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### Factoring Polynomials

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Date: Wed, 16 Nov 1994
From: Anonymous
Subject: Factoring

I am in need of an easy method to understanding factoring polynomials,
especially with exponents.  If you can, touch a little on quadratic
equations also. Thanks.

Mark Muscovitch     markm@epix.net
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```
Date: Wed, 16 Nov 1994 16:46:15 -0500 (EST)
From: Dr. Ken
Subject: Re: Factoring

Hello there!

Ah, factoring polynomials.  In my recollection, I spent pretty much my
entire 8th grade getting good at factoring polynomials.  My friend Ethan
(another Math Doctor here) spent three or four years on it, so he's really
good!

My first instinct is to tell you that the only way to really get good at
factoring polynomials is to do it a whole bunch of times.  I know that
sounds like a dumb and cheap way out, but I think it's true.  Anyway, I'll
tell you something else.

Let's say we want to factor the polynomial (3x + 2)(4x - 3) = 12x^2 - x - 6.
I'm sure you've been taught a couple of ways to do it in school, but there's
one foolproof way that always works (if your polynomial factors at all).
You can use the Quadratic Formula.  The problem is that you sometimes get
messy numbers when you use the Quadratic Formula, but sometimes you don't.
Let's see how it applies here:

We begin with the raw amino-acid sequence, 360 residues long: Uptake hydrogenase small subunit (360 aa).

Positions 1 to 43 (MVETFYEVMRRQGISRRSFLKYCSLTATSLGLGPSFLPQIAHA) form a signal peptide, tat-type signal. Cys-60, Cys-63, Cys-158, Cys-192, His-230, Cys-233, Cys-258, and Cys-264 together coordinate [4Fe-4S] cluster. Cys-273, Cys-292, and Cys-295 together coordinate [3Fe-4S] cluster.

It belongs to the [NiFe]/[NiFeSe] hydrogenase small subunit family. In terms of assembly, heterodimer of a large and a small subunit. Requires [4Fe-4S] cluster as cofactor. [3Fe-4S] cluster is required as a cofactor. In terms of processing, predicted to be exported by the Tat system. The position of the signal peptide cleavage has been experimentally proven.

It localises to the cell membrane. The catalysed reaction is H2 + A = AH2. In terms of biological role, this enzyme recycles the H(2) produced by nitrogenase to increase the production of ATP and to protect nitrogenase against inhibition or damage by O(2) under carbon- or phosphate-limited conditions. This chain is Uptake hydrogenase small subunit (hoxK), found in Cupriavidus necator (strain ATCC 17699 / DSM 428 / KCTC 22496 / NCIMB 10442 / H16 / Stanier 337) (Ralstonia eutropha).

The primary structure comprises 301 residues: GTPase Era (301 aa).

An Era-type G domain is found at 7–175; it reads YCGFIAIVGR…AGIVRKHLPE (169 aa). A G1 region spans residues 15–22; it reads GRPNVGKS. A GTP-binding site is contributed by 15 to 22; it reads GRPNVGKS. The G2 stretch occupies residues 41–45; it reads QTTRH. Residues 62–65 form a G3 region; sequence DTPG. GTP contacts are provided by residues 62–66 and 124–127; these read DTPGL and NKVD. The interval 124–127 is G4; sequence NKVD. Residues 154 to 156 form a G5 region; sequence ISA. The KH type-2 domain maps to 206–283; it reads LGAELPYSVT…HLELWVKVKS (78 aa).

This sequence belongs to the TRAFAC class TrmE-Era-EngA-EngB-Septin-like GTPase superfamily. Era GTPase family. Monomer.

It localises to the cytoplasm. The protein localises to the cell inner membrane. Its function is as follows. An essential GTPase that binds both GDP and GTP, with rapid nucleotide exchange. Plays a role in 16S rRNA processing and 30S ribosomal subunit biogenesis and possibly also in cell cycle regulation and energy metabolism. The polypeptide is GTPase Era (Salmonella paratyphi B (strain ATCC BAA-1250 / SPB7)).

___________
we know that          -b +-   \/b^2 - 4ac
x  =  ___________________________
2a

So we get, in our problem,
_____________
1  +-   \/1 - 4(12)(-6)         1 +-  17     3     -2
x  =  ___________________________ =  ___________ = ___ or ___
24                         24         4      3

/     3  \/     2  \
|x - ___ ||x + ___ |

So we think we can write our polynomial as \     4  /\     3  / .

But look out.  You'll notice that if you actually multiply that out, you
don't get the right answer.  What you DO get, though, is the answer divided
by 12.  See that?  So what we'll do is take what we got and multiply it by
12, and we'll get (4x - 3)(3x + 2) when the dust settles.  Now THAT's the

Was it worth it?  Could we just have made a table of all the divisors of 12,
and all the divisors of 2, and just tried with our bare hands to get the
answer?  Sure.  As a matter of fact, it would have been quicker.  But try to
factor this one:  x^2 + x + 1.  You won't be able to do it.  It doesn't
factor.  The reason is that if you look at its graph, it'll never cross the
x-axis.  So you can't look at its roots the way we did above.

I hope this helps.  More to the point, I hope I didn't confuse you even
more.  Thanks for the question!

-Ken "Dr." Math
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Associated Topics:
Middle School Factoring Expressions

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